OMAHA, Neb. — Most drivers get a sinking feeling when their cars clunk into crater-like potholes.

But one pothole did a passenger a favor when the ambulance he was in struck it, according to first responders.

Members of the Gretna Volunteer Fire Department on Monday took a 59-year-old man suffering chest pain to the hospital, a Sarpy County 911 dispatcher said.

The patient also had an abnormally high heart rate. While en route to Lakeside Hospital, the ambulance hit a pothole. The jolt returned the patient's heart rate to normal, said Gretna Fire Chief Rod Buethe.

A tweet describing the dispatch report got a lot of attention on social media and had people wondering: Is that even possible? 

CHI Health emergency physician Dr. Peter Daher says yes. Although he had never heard of a pothole doing the trick.

"That's a new one for the books, I guess," he said.

Daher, who wasn't involved in the pothole case, said the patient may have had supraventricular tachycardia. It's a rapid heart rate that can be caused by a faulty electrical system in the heart, medication, stimulants, excessive caffeine and thyroid disease.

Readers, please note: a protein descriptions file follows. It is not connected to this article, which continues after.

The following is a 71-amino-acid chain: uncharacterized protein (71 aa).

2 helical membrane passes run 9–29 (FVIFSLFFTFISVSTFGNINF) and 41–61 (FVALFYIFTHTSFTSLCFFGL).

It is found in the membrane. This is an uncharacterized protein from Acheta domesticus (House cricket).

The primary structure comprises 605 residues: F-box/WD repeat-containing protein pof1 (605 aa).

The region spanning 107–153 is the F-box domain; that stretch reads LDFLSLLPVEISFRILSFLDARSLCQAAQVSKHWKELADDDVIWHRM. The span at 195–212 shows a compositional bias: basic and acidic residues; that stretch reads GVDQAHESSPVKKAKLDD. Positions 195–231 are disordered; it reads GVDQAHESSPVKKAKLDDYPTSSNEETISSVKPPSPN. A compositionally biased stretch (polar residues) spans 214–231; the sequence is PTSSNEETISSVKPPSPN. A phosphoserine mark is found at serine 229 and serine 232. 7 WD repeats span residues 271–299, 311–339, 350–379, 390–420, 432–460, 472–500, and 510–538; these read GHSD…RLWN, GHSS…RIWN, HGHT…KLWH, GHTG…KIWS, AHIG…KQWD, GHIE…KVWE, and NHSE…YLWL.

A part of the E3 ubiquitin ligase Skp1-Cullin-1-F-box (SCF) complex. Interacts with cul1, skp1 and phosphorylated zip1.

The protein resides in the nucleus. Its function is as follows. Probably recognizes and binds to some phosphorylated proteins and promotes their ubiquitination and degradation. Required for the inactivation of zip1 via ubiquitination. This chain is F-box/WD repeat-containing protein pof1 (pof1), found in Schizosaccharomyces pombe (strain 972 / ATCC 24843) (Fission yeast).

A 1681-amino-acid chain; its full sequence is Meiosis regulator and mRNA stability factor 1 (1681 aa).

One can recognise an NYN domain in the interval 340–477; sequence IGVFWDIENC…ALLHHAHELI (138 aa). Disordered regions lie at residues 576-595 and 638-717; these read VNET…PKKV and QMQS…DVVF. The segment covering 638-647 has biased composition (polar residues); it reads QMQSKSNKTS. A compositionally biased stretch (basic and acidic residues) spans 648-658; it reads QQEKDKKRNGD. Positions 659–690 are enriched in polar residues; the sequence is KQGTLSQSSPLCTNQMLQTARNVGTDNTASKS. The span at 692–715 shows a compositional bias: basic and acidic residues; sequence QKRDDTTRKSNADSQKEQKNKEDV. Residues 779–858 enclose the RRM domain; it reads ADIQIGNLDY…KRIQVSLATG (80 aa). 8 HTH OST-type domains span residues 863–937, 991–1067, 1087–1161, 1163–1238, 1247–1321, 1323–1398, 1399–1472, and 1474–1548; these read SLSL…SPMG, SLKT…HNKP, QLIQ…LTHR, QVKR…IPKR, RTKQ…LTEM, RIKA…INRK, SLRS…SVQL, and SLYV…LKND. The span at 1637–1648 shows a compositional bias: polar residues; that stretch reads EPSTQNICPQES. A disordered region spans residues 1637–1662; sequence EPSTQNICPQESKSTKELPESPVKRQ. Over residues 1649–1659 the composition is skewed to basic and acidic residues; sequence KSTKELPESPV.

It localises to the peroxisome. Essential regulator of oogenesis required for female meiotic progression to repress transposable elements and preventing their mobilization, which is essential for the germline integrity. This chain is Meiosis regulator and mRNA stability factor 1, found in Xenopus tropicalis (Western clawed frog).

Daher said sometimes being startled or jolted will revert those patients' heart rates to normal.

Some patients have found that things like bearing down, coughing, gagging or sticking their head in ice cold water will help, Daher said.

He has seen a patient drop back to a normal heart rate after being stuck with a needle in the emergency room. Things like a needle stick, cough or gag can cause a reaction that makes the heart slow down and patients may feel faint, Daher said.

"Just the scare of hitting a pothole probably could have done it, too," Daher said. "I wouldn't doubt that was possible."

But patients should seek medical attention. Doctors and specialists can use medication to treat the symptoms. 

A CHI spokeswoman was not able to say if the patient had been discharged from the hospital.

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